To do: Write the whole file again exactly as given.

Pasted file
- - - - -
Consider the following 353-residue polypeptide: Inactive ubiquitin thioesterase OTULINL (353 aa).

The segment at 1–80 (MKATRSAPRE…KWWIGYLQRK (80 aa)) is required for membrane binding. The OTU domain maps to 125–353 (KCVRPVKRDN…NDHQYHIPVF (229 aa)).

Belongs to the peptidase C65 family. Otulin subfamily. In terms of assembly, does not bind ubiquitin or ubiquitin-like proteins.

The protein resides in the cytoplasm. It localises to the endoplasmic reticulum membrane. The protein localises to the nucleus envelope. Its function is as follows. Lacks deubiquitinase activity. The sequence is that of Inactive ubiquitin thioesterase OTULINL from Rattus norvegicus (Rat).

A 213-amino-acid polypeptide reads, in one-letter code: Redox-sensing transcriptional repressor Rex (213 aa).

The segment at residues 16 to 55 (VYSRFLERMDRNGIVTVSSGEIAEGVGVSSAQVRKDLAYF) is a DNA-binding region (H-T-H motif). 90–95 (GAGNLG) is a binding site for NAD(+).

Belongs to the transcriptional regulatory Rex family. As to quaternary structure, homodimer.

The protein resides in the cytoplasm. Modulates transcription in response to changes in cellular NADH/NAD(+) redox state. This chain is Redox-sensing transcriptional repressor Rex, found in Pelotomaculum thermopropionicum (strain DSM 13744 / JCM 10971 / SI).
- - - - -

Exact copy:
Consider the following 353-residue polypeptide: Inactive ubiquitin thioesterase OTULINL (353 aa).

The segment at 1–80 (MKATRSAPRE…KWWIGYLQRK (80 aa)) is required for membrane binding. The OTU domain maps to 125–353 (KCVRPVKRDN…NDHQYHIPVF (229 aa)).

Belongs to the peptidase C65 family. Otulin subfamily. In terms of assembly, does not bind ubiquitin or ubiquitin-like proteins.

The protein resides in the cytoplasm. It localises to the endoplasmic reticulum membrane. The protein localises to the nucleus envelope. Its function is as follows. Lacks deubiquitinase activity. The sequence is that of Inactive ubiquitin thioesterase OTULINL from Rattus norvegicus (Rat).

A 213-amino-acid polypeptide reads, in one-letter code: Redox-sensing transcriptional repressor Rex (213 aa).

The segment at residues 16 to 55 (VYSRFLERMDRNGIVTVSSGEIAEGVGVSSAQVRKDLAYF) is a DNA-binding region (H-T-H motif). 90–95 (GAGNLG) is a binding site for NAD(+).

Belongs to the transcriptional regulatory Rex family. As to quaternary structure, homodimer.

The protein resides in the cytoplasm. Modulates transcription in response to changes in cellular NADH/NAD(+) redox state. This chain is Redox-sensing transcriptional repressor Rex, found in Pelotomaculum thermopropionicum (strain DSM 13744 / JCM 10971 / SI).